Good morning, here's our daily reminder that the U.S.A. has a huge racism problem and also a bullying problem and neither will go away if we simply ignore them. A fourth-grader named Nasir Andrews who lives in Bellevue, Washington, says she's been the target of racist bullying at her elementary school ever since she started at the school in September. But despite expressing concerns to teachers and school administrators, she says no one intervened.

"A student called me 'Nutella' and I told my after-school teacher and she said it wasn't racist and she made me write the definition of racist," Nasir told KIRO-7.


Nasir is one of about 40 black students at Ardmore Elementary, which has a large population of Hispanic, Asian, and Indian students, KIRO-7 reports. The girl's parents, Chantey and Travis Andrews, said they've been been complaining about the bullying for months but no one did anyt the district at one point "investigated" the situation. But they categorized the bullying as "unfortunate peer to peer interaction."

So Nasir did what so many of us do when the system fails us: she took to Facebook. In a video which has since been shared over 35,000 times, the girl used handwritten note cards to call out her racist bullies and tell her story. "I want adults and kids to know my story," she explains in the video. "Bullying is real."

It's heartbreaking that she had to make this video, and extremely badass that she did. You can watch here:


A 9-year-old Bellevue girl made this video after being bullied at school. >> On KIRO 7 at 6 p.m., the girl and her parents share their story with KIRO 7’s Alison Grande.

Posted by KIRO 7 News on Wednesday, June 21, 2017

In addition to the racist insults, Nasir says she's been teased, had her snacks taken or thrown away, and has been physically pushed, kicked and choked. In the video, she says an office worker once "threw food at me" and a boy left a note that said "die! die! die!" in her cubby.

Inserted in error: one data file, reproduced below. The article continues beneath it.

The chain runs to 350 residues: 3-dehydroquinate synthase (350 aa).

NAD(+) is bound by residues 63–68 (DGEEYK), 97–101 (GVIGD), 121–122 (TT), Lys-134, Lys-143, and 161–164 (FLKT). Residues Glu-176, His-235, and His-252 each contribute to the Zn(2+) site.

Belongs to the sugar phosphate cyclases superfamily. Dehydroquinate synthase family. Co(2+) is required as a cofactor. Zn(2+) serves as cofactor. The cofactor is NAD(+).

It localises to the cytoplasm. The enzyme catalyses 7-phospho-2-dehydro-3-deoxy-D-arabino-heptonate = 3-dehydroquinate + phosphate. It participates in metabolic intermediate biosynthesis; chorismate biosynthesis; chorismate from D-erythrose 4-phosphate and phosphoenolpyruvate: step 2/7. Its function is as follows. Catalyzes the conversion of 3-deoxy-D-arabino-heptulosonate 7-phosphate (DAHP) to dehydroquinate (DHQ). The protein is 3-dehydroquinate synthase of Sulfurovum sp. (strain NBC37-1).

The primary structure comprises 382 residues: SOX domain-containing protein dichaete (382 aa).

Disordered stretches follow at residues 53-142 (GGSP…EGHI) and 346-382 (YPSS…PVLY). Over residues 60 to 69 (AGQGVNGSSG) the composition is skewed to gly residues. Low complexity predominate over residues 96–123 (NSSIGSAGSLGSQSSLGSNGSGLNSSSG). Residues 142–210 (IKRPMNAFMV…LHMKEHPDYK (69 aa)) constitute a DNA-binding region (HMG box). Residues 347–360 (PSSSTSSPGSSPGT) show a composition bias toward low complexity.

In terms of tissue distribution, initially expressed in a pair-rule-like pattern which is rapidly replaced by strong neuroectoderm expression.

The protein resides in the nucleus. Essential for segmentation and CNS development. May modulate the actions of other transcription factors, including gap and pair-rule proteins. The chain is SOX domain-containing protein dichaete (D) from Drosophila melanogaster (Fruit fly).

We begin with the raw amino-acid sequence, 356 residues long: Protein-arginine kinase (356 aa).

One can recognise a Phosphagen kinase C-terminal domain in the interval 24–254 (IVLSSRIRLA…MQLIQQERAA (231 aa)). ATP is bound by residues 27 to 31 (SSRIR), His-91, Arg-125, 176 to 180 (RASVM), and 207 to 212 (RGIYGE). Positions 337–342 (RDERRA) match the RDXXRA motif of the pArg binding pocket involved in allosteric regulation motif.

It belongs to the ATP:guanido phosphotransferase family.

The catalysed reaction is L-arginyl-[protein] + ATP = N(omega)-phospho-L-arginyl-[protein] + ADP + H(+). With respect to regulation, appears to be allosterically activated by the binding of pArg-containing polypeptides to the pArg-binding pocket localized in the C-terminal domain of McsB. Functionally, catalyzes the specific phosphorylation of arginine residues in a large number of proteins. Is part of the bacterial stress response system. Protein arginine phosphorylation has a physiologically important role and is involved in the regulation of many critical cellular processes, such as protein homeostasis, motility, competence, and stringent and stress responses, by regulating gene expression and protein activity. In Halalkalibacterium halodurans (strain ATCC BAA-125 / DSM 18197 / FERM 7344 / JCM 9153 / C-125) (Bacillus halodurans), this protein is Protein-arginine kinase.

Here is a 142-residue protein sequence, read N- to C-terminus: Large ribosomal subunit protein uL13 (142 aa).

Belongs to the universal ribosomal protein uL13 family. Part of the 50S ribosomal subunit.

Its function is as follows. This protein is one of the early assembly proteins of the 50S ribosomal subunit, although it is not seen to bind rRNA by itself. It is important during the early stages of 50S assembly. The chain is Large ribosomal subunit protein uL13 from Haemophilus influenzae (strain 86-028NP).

The response to her Facebook video has been overwhelmingly positive and supportive, with many commenters praising Nasir for her courage.


And many are calling out the school for doing nothing to help.

But the most moving response came from a local public safety officer who offered a helping hand.


Meanwhile, Nasir might have a new friend (if the first play date goes well):

The Bellevue School District has released this statement:


We are saddened by the experience shared in the Facebook video you referenced. We are very concerned about the well-being of all of our students. We can assure you that district and central office leaders continue to work with the family to ensure that their daughter and every student at Ardmore is receiving the support they need. The harassment, intimidation and bullying of any student is unacceptable. In the case you referenced, an investigation into the allegations has been in process.

Strength and love to this little girl and all other kids to have been and are victims of bullying.

Sources: KIRO-7